Ramp Risotto


No matter what cuisine you favor, if you love eating local, seasonal food grown with minimal impact on the earth, ramps are for you. The short season for these wild-growing cousins of leeks is right now, and it might be hard to see what all the fuss is about until you try them yourself. More garlicky and robust than leeks, they lend a unique flavor to anything in which you might enjoy onions and garlic. And I think we savor the flavor all the more knowing that the opportunity to enjoy it is limited to just a few weeks a year. My first instinct is to use ramps in risotto, and I think they would be fantastic in scrambled eggs or frittatas—or matzah balls or latkes, for that matter.

They are so prized in West Virginia where I just bought some that the people at the farmer’s market stand won’t tell you exactly where the ramps grow, other than “around here” in an area only accessible by canoe. So if you live east of the Mississippi and north of South Carolina, look for ramps in your farmer’s markets—and it’s okay to be delighted when you find them. The farmer will just smile knowingly at you.

Ramp Risotto

Prep Time:

Cook Time:

Yield: 4 to 5 servings (Dairy)

Ramp Risotto

There are many ways to enjoy ramps (wild leeks) in their brief season, but I think risotto provides an ideal canvas for their garlicky, earthy, oniony beauty. Although you can cook the edible and flavorful leaves along with the bulbs and stems, I prefer to roast the greens—which deepens their flavor and makes them deliciously tender—while my risotto cooks. Before serving, you can stir the leaves into the risotto but I think they work best as a topping on individual servings. Want to get a little decadent? Use a little less Parmesan in the risotto and add a smattering of shredded smoked Gouda just before you top with the roasted greens. It will melt into a smoky cheesy layer.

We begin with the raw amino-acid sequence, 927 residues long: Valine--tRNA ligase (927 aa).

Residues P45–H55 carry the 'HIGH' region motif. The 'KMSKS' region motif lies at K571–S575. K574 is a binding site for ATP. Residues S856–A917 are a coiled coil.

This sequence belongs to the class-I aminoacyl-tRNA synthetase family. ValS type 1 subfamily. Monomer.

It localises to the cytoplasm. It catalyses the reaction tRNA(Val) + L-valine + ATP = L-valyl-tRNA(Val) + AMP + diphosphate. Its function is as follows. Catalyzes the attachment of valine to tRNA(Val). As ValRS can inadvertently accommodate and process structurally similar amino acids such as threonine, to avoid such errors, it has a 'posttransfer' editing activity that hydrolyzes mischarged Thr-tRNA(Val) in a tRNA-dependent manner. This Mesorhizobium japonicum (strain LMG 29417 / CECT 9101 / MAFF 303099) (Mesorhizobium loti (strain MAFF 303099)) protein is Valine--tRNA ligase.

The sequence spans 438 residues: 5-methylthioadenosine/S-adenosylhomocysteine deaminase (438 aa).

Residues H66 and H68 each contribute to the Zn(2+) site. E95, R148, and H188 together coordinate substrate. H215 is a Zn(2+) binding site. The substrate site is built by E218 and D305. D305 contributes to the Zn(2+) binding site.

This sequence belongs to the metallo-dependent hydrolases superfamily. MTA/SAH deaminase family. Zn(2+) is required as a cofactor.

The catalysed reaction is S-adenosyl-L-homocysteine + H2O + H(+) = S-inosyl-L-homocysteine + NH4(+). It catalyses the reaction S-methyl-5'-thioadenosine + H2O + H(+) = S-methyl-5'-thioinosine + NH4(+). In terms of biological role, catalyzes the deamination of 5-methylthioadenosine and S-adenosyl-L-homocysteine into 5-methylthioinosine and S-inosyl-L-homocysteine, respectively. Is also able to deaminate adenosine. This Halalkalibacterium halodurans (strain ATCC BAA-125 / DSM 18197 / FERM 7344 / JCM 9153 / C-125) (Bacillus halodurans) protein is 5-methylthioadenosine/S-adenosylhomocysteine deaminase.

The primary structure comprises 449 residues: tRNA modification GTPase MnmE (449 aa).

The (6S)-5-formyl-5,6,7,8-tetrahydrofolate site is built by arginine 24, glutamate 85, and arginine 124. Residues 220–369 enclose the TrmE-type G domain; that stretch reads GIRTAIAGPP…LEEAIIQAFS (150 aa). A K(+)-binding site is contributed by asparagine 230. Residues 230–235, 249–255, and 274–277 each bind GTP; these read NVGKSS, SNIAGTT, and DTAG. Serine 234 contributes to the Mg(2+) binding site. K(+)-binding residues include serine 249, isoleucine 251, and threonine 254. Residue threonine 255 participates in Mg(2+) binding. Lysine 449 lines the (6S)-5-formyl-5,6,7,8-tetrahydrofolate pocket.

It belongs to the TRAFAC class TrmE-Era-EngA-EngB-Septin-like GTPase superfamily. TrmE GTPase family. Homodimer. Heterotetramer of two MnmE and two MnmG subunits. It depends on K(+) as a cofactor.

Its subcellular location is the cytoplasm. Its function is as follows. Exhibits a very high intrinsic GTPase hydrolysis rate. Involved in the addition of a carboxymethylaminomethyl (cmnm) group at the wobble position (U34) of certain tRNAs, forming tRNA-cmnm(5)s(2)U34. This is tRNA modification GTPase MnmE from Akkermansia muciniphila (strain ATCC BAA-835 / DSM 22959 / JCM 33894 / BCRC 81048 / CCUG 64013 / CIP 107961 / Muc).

• 4 cups (32 ounces) vegetable broth *
  • 1 large bunch (about 12 individual) ramps
  • Extra-virgin olive oil
  • Kosher salt and freshly ground black pepper
  • 1 1/2 cups Arborio (short-grained) rice
  • 1/2 cup (generous) light-bodied white wine, like pinot grigio or sauvignon blanc
  • 1/2 cup freshly grated Parmesan cheese, plus an additional tablespoon or so for garnish
  • 1/3 cup shredded smoked Gouda cheese (optional)


  1. Heat broth to steaming but not boiling in a medium-sized pan over medium heat. Preheat oven to 350 degrees and line a rimmed baking sheet with foil and set aside.
  2. Wash ramps thoroughly, remove and discard the roots, and chop the bulbs and stems (you should have ¾ to 1 cup chopped ramps). Reserve the leaves.
  3. Heat a thin layer of olive oil in a medium saucepan over medium heat. Add the chopped ramps, season lightly with kosher salt and black pepper, and cook stirring constantly 2 to 3 minutes, until just softened. Add rice (and additional oil if mixture seems dry) and stir to coat. Continue stirring for 1 to 2 minutes until the rice begins to turn translucent on the edges. Add wine, stirring until liquid is almost absorbed.
  4. Stir in a couple of ladlefuls of broth, keeping the mixture at a simmer and stirring every few minutes or so, until the liquid is almost all absorbed, then repeat.
  5. While the risotto is cooking, tamp the ramp leaves dry with a towel and coarsely chop them. Toss them with olive oil and spread them evenly on the prepared baking sheet. Transfer to the oven and roast for about 15 minutes, stirring the leaves about every 5 minutes, until limp and one or two pieces are starting to dry out (don’t cook after that or the leaves might start to burn). Remove from oven and set aside.
  6. The risotto is done when you’ve used all the broth or the rice is tender with resistance just in the middle—whichever comes first—all told about 20 minutes.
  7. Remove risotto from heat, and stir in the Parmesan cheese. Spoon into individual bowls and top with a mound of the roasted ramp leaves and a sprinkle of Parmesan. If you are using the Gouda, scatter it lightly across the risotto before topping with the leaves.


* You may substitute chicken broth for the vegetable broth if not keeping kosher.




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